American Express Limiting EMV Chargebacks for Merchants
To encourage EMV card adoption in the United States, American Express announced it is changing its EMV chargeback policy to help merchants lower their fraud costs as they update to the new EMV point-of-sale (POS) systems. Beginning in August, American Express will not hold merchants liable for chargebacks if the fraudulent transaction is less than $25.
American Express has found that more than 40% of counterfeit fraud chargebacks are for less than $25.
The credit card company also plans to limit the amount of counterfeit fraud charges to 10 per card. This means the card issuer, not the merchant, will be liable for any fraudulent transactions after 10 chargebacks. This will not prevent a cardholder from disputing additional fraud, though.
“Combating fraud is an ongoing priority for American Express,” said Mike Matan, Vice President, Global Network Business, American Express. “We recognize the migration to EMV in the U.S. is an effort that will take time, which is why we are making these policy changes in order to provide flexibility to those merchants that may need more time to upgrade their point-of-sale terminals to accept EMV chip cards.”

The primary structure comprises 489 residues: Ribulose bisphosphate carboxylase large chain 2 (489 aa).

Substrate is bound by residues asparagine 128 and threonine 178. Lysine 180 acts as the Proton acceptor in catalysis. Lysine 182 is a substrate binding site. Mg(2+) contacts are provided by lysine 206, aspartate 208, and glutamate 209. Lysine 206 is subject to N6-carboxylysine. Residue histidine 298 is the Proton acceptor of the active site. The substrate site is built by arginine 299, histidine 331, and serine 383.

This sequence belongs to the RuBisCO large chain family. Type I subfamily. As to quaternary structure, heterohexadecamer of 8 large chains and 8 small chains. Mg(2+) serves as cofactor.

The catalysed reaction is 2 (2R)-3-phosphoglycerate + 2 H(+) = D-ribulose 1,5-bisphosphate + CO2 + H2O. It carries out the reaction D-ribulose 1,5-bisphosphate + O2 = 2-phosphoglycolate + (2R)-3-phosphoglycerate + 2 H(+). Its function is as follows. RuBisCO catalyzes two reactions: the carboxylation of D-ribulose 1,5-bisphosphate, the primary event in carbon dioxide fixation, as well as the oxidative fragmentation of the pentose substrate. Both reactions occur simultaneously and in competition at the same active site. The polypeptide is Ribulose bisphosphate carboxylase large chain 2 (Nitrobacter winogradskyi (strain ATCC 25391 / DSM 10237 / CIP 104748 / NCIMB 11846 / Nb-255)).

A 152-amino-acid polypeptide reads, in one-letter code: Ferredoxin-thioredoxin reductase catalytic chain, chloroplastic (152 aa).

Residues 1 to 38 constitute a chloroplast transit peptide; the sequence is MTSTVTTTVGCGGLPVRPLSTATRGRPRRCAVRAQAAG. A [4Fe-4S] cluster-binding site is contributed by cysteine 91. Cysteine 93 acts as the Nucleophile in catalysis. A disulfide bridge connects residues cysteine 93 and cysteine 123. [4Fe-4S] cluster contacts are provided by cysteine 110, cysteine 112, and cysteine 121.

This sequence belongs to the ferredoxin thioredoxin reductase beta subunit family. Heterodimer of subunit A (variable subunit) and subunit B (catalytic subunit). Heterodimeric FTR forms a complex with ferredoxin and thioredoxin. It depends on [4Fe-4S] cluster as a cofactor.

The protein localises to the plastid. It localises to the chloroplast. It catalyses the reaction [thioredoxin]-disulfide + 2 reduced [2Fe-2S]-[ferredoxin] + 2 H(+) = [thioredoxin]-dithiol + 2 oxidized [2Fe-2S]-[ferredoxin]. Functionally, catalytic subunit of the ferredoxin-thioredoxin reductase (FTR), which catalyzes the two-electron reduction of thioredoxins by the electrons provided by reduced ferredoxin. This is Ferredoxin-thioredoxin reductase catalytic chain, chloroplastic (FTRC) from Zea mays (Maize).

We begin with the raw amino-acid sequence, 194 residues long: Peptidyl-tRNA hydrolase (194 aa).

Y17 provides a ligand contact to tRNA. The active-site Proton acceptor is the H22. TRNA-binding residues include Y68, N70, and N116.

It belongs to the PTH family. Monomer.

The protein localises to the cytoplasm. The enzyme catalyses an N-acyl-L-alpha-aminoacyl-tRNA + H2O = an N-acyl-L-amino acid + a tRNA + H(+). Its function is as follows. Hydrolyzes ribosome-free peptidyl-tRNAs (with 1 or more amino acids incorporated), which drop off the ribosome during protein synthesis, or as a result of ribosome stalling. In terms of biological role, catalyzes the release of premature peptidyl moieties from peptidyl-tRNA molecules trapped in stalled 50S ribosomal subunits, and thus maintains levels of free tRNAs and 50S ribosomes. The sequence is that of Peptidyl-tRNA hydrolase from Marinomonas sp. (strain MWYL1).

These changes, which will remain in effect until April 2018, are expected to reduce counterfeit fraud costs for merchants who have not yet updated to EMV terminals.
American Express, much like Visa and MasterCard, are encouraging merchants to upgrade their POV terminals, because EMV cards reduce the risk of fraud, as payment card information is stored on a the microprocessor chip in the card.
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The information contained within this article was accurate as of June 22, 2016. For up-to-date
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